Parrots know shapes

Parrots know shapes
Griffin's ability to recognize Kanizsa shapes as well as connect them to 3-D objects suggests a commonality with human brain processing that could offer insights in the development of artificial intelligence. Credit: Irene Pepperberg

When he looks at a Kanizsa triangle, the famous optical illusion made up of three Pac-Man figures facing each other, Griffin doesn't just see three figures converging on each other. He sees a triangle.

That might not seem significant, until you realize that Griffin is a parrot.

Despite a visual system vastly different from that of humans, the bird can successfully identify Kanizsa figures and occluded shapes, said Ken Nakayama, the Edgar Pierce Professor of Psychology, and Irene Pepperberg, a research associate in the Psychology Department, co-authors of a study on the subject. The findings, they said, suggest that birds may process visual information in a similar way to humans. The findings are described in a paper recently published in the journal Cognition.

"There are 300 million years of evolution that separate us," Pepperberg said. "Just anatomically, Griffin's brain is very different from ours. Despite that, these data suggest he is solving these critical survival problems—like avoiding predators and finding food—in ways that are very similar to those of humans."

Besides revealing just how clever Griffin and his avian kin are, the study could offer important guidance for fields like artificial intelligence.

Credit: Harvard University

"This is important, particularly in the context of our understanding of deep learning," Nakayama said. "These algorithms can do astonishing things, but they're very brittle in the sense that they can make terrible mistakes that you and I would never make. We've never really tested a human or a machine with this type of test … and if this animal with a relatively primitive brain can perform this task, there may be something here that needs to be explored."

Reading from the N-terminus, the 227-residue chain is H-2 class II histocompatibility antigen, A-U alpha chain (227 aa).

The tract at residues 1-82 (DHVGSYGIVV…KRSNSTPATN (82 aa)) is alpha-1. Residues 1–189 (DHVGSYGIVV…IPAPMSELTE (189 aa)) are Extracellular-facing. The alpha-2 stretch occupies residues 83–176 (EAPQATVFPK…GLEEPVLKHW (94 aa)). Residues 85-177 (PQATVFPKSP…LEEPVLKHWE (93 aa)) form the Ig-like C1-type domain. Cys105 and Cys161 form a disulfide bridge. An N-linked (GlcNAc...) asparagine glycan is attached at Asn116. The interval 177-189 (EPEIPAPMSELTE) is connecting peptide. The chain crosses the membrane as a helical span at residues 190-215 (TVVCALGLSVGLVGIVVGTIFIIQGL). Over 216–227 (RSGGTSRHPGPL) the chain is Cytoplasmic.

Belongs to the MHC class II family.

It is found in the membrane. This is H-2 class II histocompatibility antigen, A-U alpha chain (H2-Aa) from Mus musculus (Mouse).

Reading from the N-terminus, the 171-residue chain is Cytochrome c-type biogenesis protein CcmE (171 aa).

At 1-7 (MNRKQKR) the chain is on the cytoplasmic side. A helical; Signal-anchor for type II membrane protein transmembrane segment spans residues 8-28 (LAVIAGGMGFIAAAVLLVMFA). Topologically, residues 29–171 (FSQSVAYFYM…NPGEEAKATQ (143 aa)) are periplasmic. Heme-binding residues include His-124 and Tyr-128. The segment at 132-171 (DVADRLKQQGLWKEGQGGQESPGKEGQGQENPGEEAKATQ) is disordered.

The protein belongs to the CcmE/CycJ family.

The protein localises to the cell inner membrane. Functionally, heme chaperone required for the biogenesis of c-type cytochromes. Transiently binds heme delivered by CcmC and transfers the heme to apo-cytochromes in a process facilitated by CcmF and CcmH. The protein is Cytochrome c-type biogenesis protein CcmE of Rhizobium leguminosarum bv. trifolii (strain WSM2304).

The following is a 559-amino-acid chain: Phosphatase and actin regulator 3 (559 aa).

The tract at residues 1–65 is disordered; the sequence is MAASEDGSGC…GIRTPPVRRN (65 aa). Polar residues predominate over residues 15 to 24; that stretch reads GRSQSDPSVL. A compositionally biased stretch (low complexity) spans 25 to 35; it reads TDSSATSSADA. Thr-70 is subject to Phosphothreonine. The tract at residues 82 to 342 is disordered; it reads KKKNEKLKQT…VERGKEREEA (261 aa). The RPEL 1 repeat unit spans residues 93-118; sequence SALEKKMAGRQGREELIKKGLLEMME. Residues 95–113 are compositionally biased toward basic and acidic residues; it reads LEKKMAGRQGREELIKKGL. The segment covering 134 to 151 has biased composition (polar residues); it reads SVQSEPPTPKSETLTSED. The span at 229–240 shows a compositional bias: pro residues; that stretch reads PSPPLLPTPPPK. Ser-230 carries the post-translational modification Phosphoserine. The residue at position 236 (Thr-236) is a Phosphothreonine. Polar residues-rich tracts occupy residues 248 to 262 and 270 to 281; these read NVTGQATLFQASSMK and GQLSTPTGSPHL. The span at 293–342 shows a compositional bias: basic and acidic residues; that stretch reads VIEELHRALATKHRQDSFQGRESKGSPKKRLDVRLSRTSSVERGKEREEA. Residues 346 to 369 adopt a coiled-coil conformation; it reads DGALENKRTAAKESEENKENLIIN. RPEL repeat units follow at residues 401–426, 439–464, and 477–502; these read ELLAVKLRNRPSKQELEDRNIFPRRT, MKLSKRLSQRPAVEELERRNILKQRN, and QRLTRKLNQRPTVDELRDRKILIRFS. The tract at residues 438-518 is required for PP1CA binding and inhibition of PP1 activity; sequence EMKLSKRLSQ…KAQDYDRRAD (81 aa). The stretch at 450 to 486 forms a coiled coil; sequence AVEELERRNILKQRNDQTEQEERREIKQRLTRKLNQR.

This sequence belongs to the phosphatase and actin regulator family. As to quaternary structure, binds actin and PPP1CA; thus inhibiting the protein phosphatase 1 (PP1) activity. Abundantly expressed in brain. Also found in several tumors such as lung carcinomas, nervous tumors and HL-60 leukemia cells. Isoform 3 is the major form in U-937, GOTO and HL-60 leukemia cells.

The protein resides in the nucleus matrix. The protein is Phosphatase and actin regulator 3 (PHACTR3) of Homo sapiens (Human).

In addition to the triangle, Griffin was able to identify one-, two-, four-, and six-sided Kanizsa figures, and to do the same on such shapes with one occluded corner, Pepperberg said.

The first step in testing whether Griffin could recognize occluded shapes was for Pepperberg to train him to recognize shapes in the first place.

To do that, Pepperberg and students used wooden blocks, and taught Griffin shapes based on their number of corners. When shown a square, for example, he eventually would respond by saying "four."

While the training ensured that Griffin could recognize 3-D shapes, the occluded shapes were simply printed on paper. That he was still able to recognize them, Pepperberg said, suggests he understood the relationship between the two methods.

"He was able to recognize that this flat piece of paper represented the square block on which he was trained," Pepperberg said. "We were able to do this with one-, two-, three-, four-, and six-cornered objects. We varied the color and size of the objects, the size of the occluders—we never repeated the same trial twice."

Ultimately, Nakayama said, the significance of Griffin's ability may lie with the way it offers an instructive example of how the brain's neural network processes complex information.

"We've presented Griffin with a wider range of tests that have been done before," he said. "In contrast to studies in animal behavior and the learning in 'deep networks,' there is no commonality image-wise between the real 3-D triangle and the Kanizsa triangle. Yet Griffin has made that connection. His visual system has solved a problem yet to be demonstrated by any artificial network. What's different is that this parrot has some modicum of language ability, so we can communicate in a way that's not possible with other animals."

By comparison, machine-learning algorithms appear to "learn" very differently.

Researchers begin by feeding millions of pieces of data into the systems, and then rely on massive amounts of computer data and complex algorithms to sort through it all, resulting in some truly amazing feats of recognition.

"However, this may not generalize to the way we process this information," Nakayama said. "Machine learning is almost like blind learning. Researchers say if they give them enough information in enough situations, they will learn this … but they just haven't made an attempt to do what this parrot has done under similar circumstances, and I would love them to try this."

Journal information: Cognition

Provided by Harvard University

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